November 19-21 was this year’s annual Evangelical Philosophical Society’s conference. I coauthored a paper with Dave Beck of Liberty University. This is the third year in a row I’ve had a paper accepted for presentation at EPS.
Abstract: Due to advances in cosmology and theoretical physics the origin of the universe is being relentlessly debated. Nevertheless, whether there is one universe or even an infinite plurality of universes, Thomas Aquinas’ argument for the existence of a first cause from contingency circumvents the debate of temporal beginnings to the universe; such as those that are embedded within the kalam cosmological argument. Tensed, tenseless, dynamic, static, endurantist, and perdurantist theories of time will be irrelevant or be peripheral at best. Physical science as a system will always require further explanation, not mere description, and that explanation will always have to appeal to something outside of itself. This is true for any philosophical and/or theological explanation of science. In this paper we will attempt a consilience of Thomas’ argument from contingency and modern cosmology to show that regardless of whether the universe had a temporal beginning, or what the nature of that beginning might have been, it would still be best explained by a first uncaused cause. We will defend Thomas’ notion of radical contingency and argue against a necessitation understanding of Thomas that is often misattributed to him. This metaphysic will be used as a plausible and defensible abductive cosmological argument, which will appeal to the radical contingency of constituents of the universe, and thus take the form of an argument to the best explanation.
That’s not typically a big deal. I don’t even have a public calendar (but then again, I don’t need to have one). However, what’s so remarkable is the cause for Licona to do this. I hope you’ve had your coffee for the day and you’re in a good mood because the reason it was removed may have you a bit… frustrated. On Licona’s website he posted this explanation along with his private email he sent directly to Geisler.
It has been a long time coming but I wanted to publicly support Dr. Mike Licona amidst recent accusations of him denying inerrancy over Matthew 27.51-54 (the resurrection of the saints at the time of the crucifixion) in his most recent book The Resurrection of Jesus: A Historiographical Approach. Licona takes the position that this passage is apocalyptic imagery and is not literal. To be clear from the beginning, Licona has not denied inerrancy. He has been quite clear about that (even though he lost his job as the Apologetics Coordinator with the North American Mission Board over this… unfortunate). Dr. Al Mohler is the president of Southern Baptist Theological Seminary and has openly condemned Licona for his position…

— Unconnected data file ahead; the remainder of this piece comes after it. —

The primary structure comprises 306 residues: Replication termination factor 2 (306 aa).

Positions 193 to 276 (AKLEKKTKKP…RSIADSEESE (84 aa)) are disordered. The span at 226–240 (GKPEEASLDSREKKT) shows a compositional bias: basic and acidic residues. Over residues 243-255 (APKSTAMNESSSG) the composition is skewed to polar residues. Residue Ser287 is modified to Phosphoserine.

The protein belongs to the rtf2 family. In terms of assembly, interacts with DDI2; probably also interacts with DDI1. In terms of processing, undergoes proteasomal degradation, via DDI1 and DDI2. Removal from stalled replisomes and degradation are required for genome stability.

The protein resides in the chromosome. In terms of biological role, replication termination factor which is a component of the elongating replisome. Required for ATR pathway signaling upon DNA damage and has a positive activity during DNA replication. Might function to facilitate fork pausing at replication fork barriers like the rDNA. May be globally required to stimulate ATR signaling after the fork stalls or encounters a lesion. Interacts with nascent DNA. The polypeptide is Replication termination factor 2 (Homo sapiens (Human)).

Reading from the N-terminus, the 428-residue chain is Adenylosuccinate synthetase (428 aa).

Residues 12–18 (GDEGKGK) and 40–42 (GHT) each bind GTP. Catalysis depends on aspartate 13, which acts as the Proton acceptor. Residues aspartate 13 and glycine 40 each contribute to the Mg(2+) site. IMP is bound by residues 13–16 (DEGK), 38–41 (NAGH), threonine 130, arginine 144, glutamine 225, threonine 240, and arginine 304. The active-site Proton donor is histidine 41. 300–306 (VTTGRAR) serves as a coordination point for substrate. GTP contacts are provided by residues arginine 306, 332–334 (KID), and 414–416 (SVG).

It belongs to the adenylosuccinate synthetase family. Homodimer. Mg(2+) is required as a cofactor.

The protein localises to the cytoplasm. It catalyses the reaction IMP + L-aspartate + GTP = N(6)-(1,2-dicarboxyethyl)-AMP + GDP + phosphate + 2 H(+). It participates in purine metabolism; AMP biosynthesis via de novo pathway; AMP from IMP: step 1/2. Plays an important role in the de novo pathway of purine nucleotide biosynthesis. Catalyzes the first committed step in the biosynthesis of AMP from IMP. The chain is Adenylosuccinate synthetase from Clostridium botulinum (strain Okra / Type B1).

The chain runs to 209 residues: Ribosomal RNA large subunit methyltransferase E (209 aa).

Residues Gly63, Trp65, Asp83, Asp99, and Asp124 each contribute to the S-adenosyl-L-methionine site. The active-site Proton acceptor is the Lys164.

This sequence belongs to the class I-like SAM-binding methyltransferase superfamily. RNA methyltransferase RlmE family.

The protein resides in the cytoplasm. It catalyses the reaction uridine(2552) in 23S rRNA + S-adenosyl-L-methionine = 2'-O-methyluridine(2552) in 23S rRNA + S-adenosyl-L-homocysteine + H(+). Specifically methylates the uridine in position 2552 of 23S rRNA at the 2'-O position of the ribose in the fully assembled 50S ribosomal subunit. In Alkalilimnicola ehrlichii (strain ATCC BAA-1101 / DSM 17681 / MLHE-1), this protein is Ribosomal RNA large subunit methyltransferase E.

Norman Geisler has recently released a new addition to his “Licona Letters” condemning Mike Licona. Geisler is very emphatic that there be a differentiation between inerrancy and interpretation. Under this Geislerian understanding of inerrancy, interpretation and inerrancy simply have a formal distinction but are essentially conflated.
[Such] a disjunction of interpretation from inerrancy as Licona makes is contrary to the nature of truth itself…. So, a formal distinction between interpretation and inerrancy does not mean there is an actual separation of the two.
Additionally, Geisler argues contra Licona that the grammatico-historical hermeneutic is neutral. Geisler argues:
[The grammatico-historical] method does not approach the Bible with a historically neutral stance. After all, it is not called the “literal” method for nothing. It assumes there is a sensus literalis (literal sense) to Scripture. In short, it assumes that a text should be taken literally unless there are good grounds in the text and/or in the context to take it otherwise. As a matter of fact, we cannot even know a non-literal (e.g., allegorical or poetic) sense unless we know what is literally true. So, when Jesus said, “I am the vine” this should not be taken literally because we know what a literal vine is, and we know that Jesus is not one. Further, the literal [grammatico-historical] method does not reject the use of figures of speech or even symbolic language. It only insists that the symbols have a literal referent. For example, John speaks of literal angels as “stars” (Rev. 1:20) and a literal Satan as a “red dragon” (Rev. 12:3). However, the literal [grammatico-historical] method does not allow one to take a literal historical persons (like Adam) or events (like a resurrection) as not literal history.
I have been reviewing, critiquing, and commenting on the controversy between Norman Geisler and Mike Licona for a few months now and I haven’t commented on it for a while hoping that all of this would soon pass. With much dismay I was terribly wrong and it appears to have gotten much worse. There are several happenings I would like to reveal and discuss some new critiques of the situation. For my previous posts please see: